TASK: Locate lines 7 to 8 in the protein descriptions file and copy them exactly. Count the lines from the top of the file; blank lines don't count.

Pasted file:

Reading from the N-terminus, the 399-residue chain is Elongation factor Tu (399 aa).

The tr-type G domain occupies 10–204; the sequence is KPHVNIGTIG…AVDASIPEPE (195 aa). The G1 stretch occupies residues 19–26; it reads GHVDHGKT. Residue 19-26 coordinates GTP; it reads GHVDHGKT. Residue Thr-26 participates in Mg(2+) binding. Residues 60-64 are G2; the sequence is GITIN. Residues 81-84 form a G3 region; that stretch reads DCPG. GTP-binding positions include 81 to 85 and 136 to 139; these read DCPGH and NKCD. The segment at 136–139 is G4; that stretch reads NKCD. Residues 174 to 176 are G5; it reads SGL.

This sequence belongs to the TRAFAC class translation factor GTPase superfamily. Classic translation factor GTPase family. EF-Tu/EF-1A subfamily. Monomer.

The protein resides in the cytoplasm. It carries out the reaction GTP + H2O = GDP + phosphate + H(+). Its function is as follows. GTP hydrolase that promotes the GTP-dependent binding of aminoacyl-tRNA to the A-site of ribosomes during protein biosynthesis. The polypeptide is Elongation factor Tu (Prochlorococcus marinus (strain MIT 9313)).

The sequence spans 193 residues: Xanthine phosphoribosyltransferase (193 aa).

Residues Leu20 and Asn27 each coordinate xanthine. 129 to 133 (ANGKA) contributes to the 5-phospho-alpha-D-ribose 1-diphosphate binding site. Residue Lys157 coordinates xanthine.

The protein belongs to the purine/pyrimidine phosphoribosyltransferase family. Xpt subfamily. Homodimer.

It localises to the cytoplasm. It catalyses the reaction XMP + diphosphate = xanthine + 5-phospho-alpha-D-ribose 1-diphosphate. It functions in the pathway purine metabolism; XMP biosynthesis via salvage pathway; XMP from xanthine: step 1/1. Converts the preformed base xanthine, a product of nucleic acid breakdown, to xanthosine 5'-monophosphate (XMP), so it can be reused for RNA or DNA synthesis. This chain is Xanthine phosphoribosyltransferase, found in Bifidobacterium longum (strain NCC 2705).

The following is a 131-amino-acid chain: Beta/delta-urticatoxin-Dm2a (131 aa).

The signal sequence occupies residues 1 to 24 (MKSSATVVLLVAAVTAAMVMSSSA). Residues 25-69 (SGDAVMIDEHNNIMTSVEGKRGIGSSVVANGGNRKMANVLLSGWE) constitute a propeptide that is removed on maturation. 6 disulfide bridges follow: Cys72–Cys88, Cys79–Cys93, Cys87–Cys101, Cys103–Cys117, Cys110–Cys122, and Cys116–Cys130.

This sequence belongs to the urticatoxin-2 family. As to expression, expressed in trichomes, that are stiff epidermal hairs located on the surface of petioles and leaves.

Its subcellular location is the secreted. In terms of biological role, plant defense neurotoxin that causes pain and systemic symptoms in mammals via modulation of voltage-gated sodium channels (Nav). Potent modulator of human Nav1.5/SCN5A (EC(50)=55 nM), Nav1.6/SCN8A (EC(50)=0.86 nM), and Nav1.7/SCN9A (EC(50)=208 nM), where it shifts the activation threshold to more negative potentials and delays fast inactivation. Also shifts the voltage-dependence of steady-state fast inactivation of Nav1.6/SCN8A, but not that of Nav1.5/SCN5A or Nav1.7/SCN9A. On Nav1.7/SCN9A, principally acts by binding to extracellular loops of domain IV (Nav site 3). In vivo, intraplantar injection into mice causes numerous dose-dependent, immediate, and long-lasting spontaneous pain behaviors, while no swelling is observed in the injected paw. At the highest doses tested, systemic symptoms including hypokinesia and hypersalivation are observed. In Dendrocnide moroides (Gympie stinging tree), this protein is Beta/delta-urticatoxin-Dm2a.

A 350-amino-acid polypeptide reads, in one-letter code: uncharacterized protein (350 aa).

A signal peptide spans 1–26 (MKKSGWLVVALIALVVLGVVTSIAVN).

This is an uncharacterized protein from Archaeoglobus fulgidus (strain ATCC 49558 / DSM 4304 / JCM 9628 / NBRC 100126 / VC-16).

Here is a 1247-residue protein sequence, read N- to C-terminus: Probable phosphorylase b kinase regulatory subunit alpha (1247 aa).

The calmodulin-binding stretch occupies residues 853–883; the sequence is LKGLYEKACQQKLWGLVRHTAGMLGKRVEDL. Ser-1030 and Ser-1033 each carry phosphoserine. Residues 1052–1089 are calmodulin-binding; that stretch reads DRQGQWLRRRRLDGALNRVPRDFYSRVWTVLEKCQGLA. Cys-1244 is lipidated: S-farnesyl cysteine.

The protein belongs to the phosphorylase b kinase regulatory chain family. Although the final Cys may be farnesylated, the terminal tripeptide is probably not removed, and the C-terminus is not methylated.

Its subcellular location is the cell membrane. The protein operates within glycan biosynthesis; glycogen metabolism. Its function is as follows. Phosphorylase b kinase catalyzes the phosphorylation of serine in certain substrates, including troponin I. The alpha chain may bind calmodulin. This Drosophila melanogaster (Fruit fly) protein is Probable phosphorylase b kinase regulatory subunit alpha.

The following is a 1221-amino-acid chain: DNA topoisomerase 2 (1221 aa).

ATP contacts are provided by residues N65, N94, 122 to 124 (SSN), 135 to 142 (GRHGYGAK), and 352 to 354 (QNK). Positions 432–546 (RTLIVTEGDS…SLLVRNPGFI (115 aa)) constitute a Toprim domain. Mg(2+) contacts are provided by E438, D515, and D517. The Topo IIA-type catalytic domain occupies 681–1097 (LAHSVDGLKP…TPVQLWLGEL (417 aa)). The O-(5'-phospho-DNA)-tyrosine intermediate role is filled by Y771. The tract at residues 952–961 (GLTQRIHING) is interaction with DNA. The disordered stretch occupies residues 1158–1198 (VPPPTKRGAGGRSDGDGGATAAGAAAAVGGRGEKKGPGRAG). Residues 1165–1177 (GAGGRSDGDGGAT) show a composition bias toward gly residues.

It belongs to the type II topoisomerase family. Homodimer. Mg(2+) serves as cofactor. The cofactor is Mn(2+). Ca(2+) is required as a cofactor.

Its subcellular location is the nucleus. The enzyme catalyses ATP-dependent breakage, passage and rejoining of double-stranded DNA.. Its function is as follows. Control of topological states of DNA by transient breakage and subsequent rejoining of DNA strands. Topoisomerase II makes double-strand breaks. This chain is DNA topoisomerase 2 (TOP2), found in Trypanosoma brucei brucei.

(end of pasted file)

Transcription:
The protein belongs to the purine/pyrimidine phosphoribosyltransferase family. Xpt subfamily. Homodimer.

It localises to the cytoplasm. It catalyses the reaction XMP + diphosphate = xanthine + 5-phospho-alpha-D-ribose 1-diphosphate. It functions in the pathway purine metabolism; XMP biosynthesis via salvage pathway; XMP from xanthine: step 1/1. Converts the preformed base xanthine, a product of nucleic acid breakdown, to xanthosine 5'-monophosphate (XMP), so it can be reused for RNA or DNA synthesis. This chain is Xanthine phosphoribosyltransferase, found in Bifidobacterium longum (strain NCC 2705).